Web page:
The Food and Agriculture Climate Alliance’s plan for agriculture to lead climate policy under Biden administration

Climate talks continue to touch almost every policy coming out of the new Biden administration and the ag industry has largely agreed to play its part.

The Food and Agriculture Climate Alliance broke through historical barriers to bring together farmers, forest owners, the food sector, and environmental advocates to develop a plan for agriculture to lead the way in climate policy.

The group calls for voluntary, market driven policy that promotes resilience in rural communities and advances science based outcomes.

The policies could be part of the answer to one of President Joe Biden’s recent executive orders, directing the Secretary of Agriculture to collect stakeholder feedback on how to engage the industry in carbon sequestration.

“When we think of renewable energy, we see American manufacturing, American workers racing to lead the global market. We see farmers making American agriculture first in the world to achieve net zero emissions and gaining new sources of income in the process,” President Biden states.

For livestock producers, that could include a 30 percent tax credit on the cost of manure digestors that can turn waste into cleaner energy for the farm. The alliance says that USDA should partner with the Department of Energy to advance the technology.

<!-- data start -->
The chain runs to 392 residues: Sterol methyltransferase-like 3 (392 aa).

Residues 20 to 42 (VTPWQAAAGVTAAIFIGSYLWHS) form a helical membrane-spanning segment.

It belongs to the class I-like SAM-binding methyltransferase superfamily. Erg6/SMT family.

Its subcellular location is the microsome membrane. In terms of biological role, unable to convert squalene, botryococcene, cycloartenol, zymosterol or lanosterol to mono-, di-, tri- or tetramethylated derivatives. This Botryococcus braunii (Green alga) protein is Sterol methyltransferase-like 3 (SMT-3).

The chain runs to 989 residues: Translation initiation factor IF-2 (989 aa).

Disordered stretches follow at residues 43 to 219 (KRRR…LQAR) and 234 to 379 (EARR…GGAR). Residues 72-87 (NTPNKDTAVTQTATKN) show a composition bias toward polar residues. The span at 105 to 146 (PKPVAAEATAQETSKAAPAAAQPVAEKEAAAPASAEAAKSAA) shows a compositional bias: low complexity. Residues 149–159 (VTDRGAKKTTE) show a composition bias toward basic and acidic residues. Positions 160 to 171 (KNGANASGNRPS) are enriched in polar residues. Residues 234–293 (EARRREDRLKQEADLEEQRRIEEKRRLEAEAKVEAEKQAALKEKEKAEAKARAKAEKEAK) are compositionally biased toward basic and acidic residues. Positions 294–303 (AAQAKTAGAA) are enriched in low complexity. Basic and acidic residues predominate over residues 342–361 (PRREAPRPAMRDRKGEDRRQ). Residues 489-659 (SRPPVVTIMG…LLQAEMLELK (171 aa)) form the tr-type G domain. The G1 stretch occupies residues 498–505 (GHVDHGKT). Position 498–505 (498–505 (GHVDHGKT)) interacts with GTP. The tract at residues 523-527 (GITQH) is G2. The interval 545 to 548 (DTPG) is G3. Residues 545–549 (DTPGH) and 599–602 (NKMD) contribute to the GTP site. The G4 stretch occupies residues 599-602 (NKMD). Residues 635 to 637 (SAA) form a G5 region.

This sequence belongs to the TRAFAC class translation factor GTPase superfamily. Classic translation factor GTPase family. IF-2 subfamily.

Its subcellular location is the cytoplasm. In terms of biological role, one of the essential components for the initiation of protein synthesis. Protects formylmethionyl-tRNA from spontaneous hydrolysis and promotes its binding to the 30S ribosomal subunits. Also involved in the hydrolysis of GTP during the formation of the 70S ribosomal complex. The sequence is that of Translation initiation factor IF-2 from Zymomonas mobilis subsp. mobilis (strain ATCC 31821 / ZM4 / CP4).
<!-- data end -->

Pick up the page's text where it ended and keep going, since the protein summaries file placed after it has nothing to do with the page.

The group also recommends an additional tax credit for carbon sequestration and a carbon bank within USDA’s Commodity Credit Corporation. Incoming Senate Ag Committee Chair, Debbie Stabenow plans to bring up the Growing Climate Solutions Act to lay the groundwork for carbon markets.

“Senator Braun and I, and others, are putting this forward as a bipartisan approach to put together a structure and provide the technical expertise to our growers and foresters so they have the information they need and the tools they need to be able to enter the private climate markets that are there now and more being created,” the Senator states.

The alliance also calls for a 10-20 percent increase in funding for USDA’s Natural Resource Conservation Service, to provide technical assistance to farmers on soil health practices and manure management on farms.

The group says that more research is also needed on the interaction of crop insurance and soil health practices, plus new technologies that can make conservation more accessible for farmers.


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